Welcome Kate Robinson, Arizona writer presently studying in Wales!
Amber: First, tell us why you're in Wales.
Amber: First, tell us why you're in Wales.
Kate: At the moment I'm enrolled in the postgraduate creative writing program at the University of Wales, Aberystwyth. Education has a played a big role in my life, so you could call me a perpetual student or a lifelong learner. I hold a BA in Anthropology with emphasis in Museum Studies and the Humanities.
Amber: Why do you write fantasy?Kate: I can sure tell you why I write some odds and ends of speculative fiction. I keep a dream journal and dreams lend themselves to some weird material. Tracking dreams is a great way to interface with the unstructured world of the subconscious. I have trouble generating story ideas off the top of my head, but no trouble with taking a dream and adding the conscious structure to turn it into a story.
My mom used to let me stay up late on Friday nights when I was a kid to watch old black and white horror and sci fi features on one of those campy local programs with the quirky announcers. When I began writing fiction, I wanted to be another Stephen King, but at the 1999 Hassayampa Institute, Brady Udall talked me out of killing one of my characters because he liked her and wanted me to write more about her. (I haven't but I'm grateful she's still alive because she would make a great subject for a novel or another story.) That horror / drama turned upside down into an inspirational story over the next few years, and I've been writing in a variety of styles and genres ever since.
What is Slipstream? Here's a definition I found. "Slipstream may use the tropes and ideas of science fiction, fantasy and horror but is not bound by their rules. Slipstream may appear to be conventional literary fiction but falls outside the staid boundaries of the mainstream. In short, Slipstream is the most important, innovative and relevant fictional response to the challenges of the twenty-first century. Genre is dead; long live the genre that is not a genre!" Do you agree?
Kate: Yes, that's an intro quote by sci-fi writer Allen Ashley, editor of the Subtle Edens anthology that includes my story, "The Upstairs Room".I made my first attempt to emulate magical realism or slipstream sci-fi in "The Upstairs Room." I tend to write from my subconscious mind without advance planning, so in a way, this intention wasn't so much a conscious attempt as a result - it was something that happened in the course of putting the story to paper. I write to discover and so the form and plot of my stories emerges with the setting, characters, and dialogue.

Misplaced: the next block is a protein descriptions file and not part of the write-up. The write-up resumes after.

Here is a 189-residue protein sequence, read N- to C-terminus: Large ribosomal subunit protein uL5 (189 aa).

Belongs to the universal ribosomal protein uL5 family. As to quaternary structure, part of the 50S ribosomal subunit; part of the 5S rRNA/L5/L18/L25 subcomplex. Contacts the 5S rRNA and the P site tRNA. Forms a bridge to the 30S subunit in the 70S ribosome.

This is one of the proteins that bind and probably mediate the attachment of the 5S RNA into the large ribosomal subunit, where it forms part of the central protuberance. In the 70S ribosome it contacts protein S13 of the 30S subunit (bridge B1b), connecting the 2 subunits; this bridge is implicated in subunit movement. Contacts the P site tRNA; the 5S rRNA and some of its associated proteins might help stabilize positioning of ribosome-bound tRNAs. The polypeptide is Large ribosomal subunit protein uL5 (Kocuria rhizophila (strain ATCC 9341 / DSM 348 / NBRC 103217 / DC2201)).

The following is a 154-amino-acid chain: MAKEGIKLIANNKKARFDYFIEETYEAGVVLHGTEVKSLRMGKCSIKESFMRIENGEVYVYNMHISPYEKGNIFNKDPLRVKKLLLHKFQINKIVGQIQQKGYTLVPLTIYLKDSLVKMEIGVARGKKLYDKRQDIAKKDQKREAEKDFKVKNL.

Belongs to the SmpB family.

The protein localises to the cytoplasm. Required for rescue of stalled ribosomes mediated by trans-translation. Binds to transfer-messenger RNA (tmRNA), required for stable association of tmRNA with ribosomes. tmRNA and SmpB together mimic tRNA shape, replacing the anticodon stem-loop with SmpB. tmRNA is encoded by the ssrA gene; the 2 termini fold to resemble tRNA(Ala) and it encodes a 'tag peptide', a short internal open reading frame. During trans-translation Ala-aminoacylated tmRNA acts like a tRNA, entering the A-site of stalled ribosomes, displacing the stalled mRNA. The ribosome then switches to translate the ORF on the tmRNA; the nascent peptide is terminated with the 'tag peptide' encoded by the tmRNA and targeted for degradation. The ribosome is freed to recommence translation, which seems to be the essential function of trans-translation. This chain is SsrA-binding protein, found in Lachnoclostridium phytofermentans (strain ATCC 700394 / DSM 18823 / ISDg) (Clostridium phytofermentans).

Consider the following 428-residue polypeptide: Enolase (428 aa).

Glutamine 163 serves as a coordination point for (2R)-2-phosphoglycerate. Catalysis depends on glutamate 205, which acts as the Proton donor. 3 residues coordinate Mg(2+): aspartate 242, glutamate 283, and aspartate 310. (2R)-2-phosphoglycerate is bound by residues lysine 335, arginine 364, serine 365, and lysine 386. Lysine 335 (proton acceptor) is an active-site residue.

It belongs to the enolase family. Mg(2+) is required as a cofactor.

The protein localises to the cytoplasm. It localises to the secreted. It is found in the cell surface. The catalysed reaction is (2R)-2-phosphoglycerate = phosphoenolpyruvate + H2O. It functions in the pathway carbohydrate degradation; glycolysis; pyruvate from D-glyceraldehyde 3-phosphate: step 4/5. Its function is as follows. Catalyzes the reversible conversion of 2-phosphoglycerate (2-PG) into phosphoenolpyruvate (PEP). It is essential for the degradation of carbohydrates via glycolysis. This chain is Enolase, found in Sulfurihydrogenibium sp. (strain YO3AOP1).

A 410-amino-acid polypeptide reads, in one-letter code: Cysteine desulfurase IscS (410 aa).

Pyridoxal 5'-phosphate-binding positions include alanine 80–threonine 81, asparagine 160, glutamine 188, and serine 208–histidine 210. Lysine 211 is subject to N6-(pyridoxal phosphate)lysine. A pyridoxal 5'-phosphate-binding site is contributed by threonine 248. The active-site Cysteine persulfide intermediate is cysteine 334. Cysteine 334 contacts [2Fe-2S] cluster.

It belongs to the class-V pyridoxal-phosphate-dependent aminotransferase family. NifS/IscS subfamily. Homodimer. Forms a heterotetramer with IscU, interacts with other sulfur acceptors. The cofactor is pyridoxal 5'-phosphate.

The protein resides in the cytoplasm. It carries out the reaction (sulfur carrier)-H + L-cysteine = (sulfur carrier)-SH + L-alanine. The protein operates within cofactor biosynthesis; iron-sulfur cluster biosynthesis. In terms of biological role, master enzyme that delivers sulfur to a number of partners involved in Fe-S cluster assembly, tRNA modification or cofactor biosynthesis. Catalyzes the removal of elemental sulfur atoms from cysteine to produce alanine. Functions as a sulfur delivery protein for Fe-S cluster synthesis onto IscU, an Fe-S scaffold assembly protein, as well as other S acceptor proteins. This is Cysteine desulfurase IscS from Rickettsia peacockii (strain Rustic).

I wanted readers to sense Coralie's deep connection to nature and her simultaneous experience as an ET abduction victim as being normal in the sense that these lapses of ordinary reality, or the the intrusion of the extraordinary into ordinary daily life, are experiences anyone can have because everyday reality is never as fixed as we think it is.
I think that Ashley is also referring to the fact that slipstream stories may contain elements of sci-fi, horror, fantasy, or other genres and so are not neatly contained in the usual categories. This past term I wrote a tale, "Enter the Kingdom," which eventually emerged as part two of Coralie's experiences about 20 years later, a post-catastrophe, dystopic sci-fi tale that is a little more conventional in genre terms, but still contains that sense of peculiarity that permeates slipstream. There will be a part three dealing with Coralie's immediate future after she has refused to "enter the kingdom" of the fundamentalist world left to survivors in her area, and chooses instead to grapple with self-determination and the destiny alluded to in "The Upstairs Room."